Halfway Kitty’s guide to the history of Eurovision

Kitty Patten is Halfway II Heaven’s Eurovision mastermind, what she doesn’t know, is literally not worth knowing and on Saturday she will be hosting the live coverage of this year’s Final at Halfway alongside Kelly Mild and Shae G’Day. We all know what the contest is like now, but how did it start and how has it changed over the years? We asked Kitty to give us all a Eurovision history lesson…

Picture it, Switzerland, 1956, and in an office of the European Broadcast Union, an idea was coming together…

They had a desire to show off their new cutting edge technology, and at the same time bring together a war torn continent. Based on the popular Italian San Remo Song Festival, the idea chosen was to have a multi country song contest, that could be shown live across much of Europe. 

The Eurovision Song Contest was born.

Fast forward to 2019, and this year’s contest will be held in Tel Aviv, Israel, where 41 countries will compete, and the final will be watched by hundreds of millions of viewers across the globe. For many, Eurovision has become the ultimate in ‘Event TV’, and an unmissable annual fixture in the TV schedules. It now costs host broadcasters tens of millions of Euros to host, and takes months of planning to stage. 

But let’s go back again to 1956, and to the first contest where it all began ….

Seven contestants from Belgium, France, Germany, Italy, Luxembourg, Netherlands, and Switzerland travelled to Lugano in Switzerland, and for the one and only time in Eurovision history, each country performed two songs. There was no telephone voting, and a two person jury from each competing country voted for their winner. After the votes were counted, Lys Assia and her song Refrain for Switzerland had won the first contest.

The contest was viewed as a great success, and the following year a further three countries entered, including the United Kingdom. The honour of being the UK’s first ever contestant belongs to Patricia Bredin, who came 7th with her song All. Although we skipped the 1958 event, we rejoined in 1959, and haven’t missed a year since.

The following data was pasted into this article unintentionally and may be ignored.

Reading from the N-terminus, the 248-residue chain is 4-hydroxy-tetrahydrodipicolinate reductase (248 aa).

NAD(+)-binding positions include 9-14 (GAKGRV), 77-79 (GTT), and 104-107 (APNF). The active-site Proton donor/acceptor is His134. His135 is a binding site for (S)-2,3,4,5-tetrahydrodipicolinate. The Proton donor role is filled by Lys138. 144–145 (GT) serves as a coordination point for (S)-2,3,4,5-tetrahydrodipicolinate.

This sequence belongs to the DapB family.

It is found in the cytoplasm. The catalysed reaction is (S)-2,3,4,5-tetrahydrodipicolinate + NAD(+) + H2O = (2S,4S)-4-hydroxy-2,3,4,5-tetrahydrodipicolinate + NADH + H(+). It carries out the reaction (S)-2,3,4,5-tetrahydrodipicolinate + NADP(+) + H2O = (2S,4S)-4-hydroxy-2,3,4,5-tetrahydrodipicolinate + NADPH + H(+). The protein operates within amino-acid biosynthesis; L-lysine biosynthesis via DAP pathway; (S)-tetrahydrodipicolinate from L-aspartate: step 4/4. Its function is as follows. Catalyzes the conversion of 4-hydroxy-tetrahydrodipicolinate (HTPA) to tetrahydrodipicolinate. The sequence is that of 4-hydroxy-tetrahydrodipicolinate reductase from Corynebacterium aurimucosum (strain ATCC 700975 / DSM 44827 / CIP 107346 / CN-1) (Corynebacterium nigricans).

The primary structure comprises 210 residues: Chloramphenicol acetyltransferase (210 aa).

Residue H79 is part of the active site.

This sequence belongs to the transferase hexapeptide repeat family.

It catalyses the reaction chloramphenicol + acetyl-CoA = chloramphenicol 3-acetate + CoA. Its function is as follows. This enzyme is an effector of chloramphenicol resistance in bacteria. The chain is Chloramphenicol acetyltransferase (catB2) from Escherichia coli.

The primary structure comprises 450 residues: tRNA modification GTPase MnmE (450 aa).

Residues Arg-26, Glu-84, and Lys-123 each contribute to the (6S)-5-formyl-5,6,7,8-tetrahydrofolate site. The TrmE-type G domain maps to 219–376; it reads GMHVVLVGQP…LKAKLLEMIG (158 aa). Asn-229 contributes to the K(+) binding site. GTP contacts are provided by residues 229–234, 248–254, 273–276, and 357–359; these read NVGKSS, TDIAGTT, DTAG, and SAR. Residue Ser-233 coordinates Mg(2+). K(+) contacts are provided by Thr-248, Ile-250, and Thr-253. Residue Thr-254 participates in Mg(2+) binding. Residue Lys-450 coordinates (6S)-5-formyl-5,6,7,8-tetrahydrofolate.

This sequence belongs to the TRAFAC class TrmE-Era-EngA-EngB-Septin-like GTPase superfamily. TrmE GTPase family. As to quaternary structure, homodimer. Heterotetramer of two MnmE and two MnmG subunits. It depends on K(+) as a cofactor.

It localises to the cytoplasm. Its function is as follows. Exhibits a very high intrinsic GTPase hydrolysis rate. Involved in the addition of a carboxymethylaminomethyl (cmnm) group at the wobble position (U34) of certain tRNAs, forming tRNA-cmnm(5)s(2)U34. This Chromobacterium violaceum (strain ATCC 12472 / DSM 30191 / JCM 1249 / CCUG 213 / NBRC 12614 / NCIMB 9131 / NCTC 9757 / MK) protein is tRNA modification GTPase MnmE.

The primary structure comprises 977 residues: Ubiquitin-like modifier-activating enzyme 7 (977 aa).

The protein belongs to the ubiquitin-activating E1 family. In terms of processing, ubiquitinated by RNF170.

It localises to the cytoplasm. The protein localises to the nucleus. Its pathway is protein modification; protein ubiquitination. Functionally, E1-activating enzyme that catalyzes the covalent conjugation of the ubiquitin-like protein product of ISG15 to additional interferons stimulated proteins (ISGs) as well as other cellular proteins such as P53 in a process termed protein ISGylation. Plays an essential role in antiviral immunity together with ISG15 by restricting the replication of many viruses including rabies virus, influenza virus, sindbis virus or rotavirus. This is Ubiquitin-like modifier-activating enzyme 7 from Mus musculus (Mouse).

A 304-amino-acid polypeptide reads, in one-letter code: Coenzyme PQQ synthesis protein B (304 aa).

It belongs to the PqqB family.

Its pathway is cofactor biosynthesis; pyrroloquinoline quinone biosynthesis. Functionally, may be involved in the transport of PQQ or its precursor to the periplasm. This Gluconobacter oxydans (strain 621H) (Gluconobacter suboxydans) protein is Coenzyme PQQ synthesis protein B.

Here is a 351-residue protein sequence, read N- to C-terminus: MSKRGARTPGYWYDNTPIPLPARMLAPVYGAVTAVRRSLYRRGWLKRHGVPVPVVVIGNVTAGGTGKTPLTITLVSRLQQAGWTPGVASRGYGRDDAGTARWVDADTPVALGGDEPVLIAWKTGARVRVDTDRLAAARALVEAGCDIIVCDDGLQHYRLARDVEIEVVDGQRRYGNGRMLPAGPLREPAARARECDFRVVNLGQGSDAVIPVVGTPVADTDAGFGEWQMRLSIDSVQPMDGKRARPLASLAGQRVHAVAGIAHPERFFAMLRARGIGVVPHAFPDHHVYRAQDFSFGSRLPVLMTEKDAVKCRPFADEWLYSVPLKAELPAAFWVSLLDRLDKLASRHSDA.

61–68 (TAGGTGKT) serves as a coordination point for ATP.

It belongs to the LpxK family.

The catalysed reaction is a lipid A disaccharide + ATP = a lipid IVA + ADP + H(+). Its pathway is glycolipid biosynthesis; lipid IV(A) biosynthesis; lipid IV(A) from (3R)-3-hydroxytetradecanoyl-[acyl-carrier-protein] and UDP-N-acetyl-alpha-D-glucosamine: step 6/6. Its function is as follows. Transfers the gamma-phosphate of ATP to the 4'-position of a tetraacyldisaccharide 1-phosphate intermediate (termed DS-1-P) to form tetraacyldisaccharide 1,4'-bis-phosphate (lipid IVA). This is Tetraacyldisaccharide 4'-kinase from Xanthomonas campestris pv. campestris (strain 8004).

As technology improved, so has the presentation of the contest for TV audiences. Colour came to Eurovision in 1968, when the first contest to be broadcast live in colour was transmitted from the Royal Albert Hall in London. 

The fate of the live orchestra was sealed in 1999, when the use of live music was made optional. The contest that year was held in Israel, and to save money, the host broadcaster took advantage of the change, and did not provide any live musicians. Since then, all songs are  performed to vocal free backing tracks. 

Perhaps the biggest, and most controversial changes have come from the increase in the number of broadcasters wanting to enter the contest. As Europe entered the 1990s, it underwent huge political changes. New, and formerly independent countries regained their freedom as the Iron Curtain came down and the USSR and Yugoslavia broke up. The membership of the EBU grew, and so did the list of broadcasters that wanted to join the Eurovision party.

This influx of entries over the years, caused the contest to implement different rules of entry to cope. Many different systems were tried, but the organisers have settled on the current trusted formula; two semi finals and a grand final of 26 countries. This number was exceeded only once in 2015, when a record 27 countries were in the grand final. This was to accommodate Australia’s invitation to join the 60th anniversary contest as a guest entry. Their contribution was so well received, that they have received an invitation to return every year since. 

From 2000, the ‘Big Five’ rule was introduced, a rule that guarantees the UK, France, Germany, Italy and Spain get automatic entry into the final. This golden ticket has been controversial, as all other countries, apart from the hosts, have to go through the semi final process. The big five countries contribute the most financially to the hosting of the contest. It is often said that without that financial contribution the contest may become financially unviable.

Another contentious issue has been how the winner is chosen. Since 2008 the winner has been decided by a combination of votes from a jury made up of industry professionals, and those from a public televote. Each element makes up 50% of the final vote, and the idea was to minimise ‘neighbourly voting’ and diaspora voting. This year these votes will be given out in a slightly different way. Watch out for the light change, it is going to make the voting exciting right down to the last moment.

Controversies aside, the contest has been an amazing success. It has contributed to pop culture in ways that were probably never imagined back in 1956. 

International careers have been made, most notably ABBA and Celine Dion and I think we have all used the phrase ‘nul point’ at some time.

The UK’s record in the contest is amazing; we have won the contest five times and come second an incredible fifteen times. No other country is close to us in the number of top 3 finishes. 

Although the last few years have not been as kind to us, I am convinced our time will come again! 

Kitty will be hosting the Eurovision screening on Saturday at Halfway II Heaven, 7 Duncannon Street, Charing Cross, WC2. 

Entry is free.

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